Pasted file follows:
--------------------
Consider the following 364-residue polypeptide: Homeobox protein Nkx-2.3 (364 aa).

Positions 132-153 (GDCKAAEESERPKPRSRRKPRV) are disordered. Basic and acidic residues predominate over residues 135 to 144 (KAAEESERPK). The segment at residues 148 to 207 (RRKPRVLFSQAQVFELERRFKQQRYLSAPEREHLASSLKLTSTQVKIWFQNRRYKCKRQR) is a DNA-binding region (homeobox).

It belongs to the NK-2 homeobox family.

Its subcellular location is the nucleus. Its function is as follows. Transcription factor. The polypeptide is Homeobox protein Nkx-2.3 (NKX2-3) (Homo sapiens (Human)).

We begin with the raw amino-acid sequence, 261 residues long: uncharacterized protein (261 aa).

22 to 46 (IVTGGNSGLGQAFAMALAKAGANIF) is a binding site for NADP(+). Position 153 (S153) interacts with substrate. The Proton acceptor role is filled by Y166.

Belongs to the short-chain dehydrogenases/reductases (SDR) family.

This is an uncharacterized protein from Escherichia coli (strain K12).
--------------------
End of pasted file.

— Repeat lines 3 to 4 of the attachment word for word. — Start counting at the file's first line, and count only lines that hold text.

It belongs to the NK-2 homeobox family.

Its subcellular location is the nucleus. Its function is as follows. Transcription factor. The polypeptide is Homeobox protein Nkx-2.3 (NKX2-3) (Homo sapiens (Human)).